Does the flashing red light, the vibration or the ping distract you from your task at hand? Or at a team meeting do you cradle your smartphone, just below desk level, so you can scan it surreptitiously? Do you read emails in bed just before you try to go to sleep?
Whilst instant communication and multiple applications used judiciously can assist us to be more productive, many of us have developed dumb habits. We become addicted to the continuous flow of information and being “connected” yet what we may actually be doing is disconnecting ourselves from our colleagues,their non-verbal cues and the mood of the room.
At the beginning of many of my workshops or in some coaching meetings I make a point of taking the participant through a centering or breathing practice.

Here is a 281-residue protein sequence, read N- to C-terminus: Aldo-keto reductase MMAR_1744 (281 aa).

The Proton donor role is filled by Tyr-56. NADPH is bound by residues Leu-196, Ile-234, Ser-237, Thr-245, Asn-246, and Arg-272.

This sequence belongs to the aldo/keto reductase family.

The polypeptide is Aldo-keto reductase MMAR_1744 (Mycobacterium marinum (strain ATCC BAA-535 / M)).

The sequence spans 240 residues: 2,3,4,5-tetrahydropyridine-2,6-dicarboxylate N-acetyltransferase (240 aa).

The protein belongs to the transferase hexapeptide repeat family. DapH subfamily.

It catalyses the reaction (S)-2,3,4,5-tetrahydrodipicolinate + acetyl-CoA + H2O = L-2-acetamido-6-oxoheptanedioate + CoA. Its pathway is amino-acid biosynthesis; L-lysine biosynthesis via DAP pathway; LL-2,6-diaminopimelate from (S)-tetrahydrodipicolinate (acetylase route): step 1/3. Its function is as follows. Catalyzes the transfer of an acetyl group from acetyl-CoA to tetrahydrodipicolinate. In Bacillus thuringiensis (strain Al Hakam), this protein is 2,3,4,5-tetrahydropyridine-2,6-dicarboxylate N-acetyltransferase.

This may be as simple as inhaling through your nose to the count of 4, holding your breath to the count of 7 and exhaling through your mouth to the count of 8 or it can be a longer guided visualisation or meditation.
The purpose of the exercise is to help the participant become fully present, to let go of the past meeting or the anticipation of the next meeting. By being focused you will build better rapport with your colleagues, you’ll recognise errors or unclear communication more quickly and you will save time.
My clients report that setting boundaries on when they use their smartphone also helps with their family relationships: their spouses feel respected and valued and they engage more with their kids.
To read more about how the brain makes sense of multiple and competing stimuli and how to function more effectively see The Neuroscience of the Brain, David Rock
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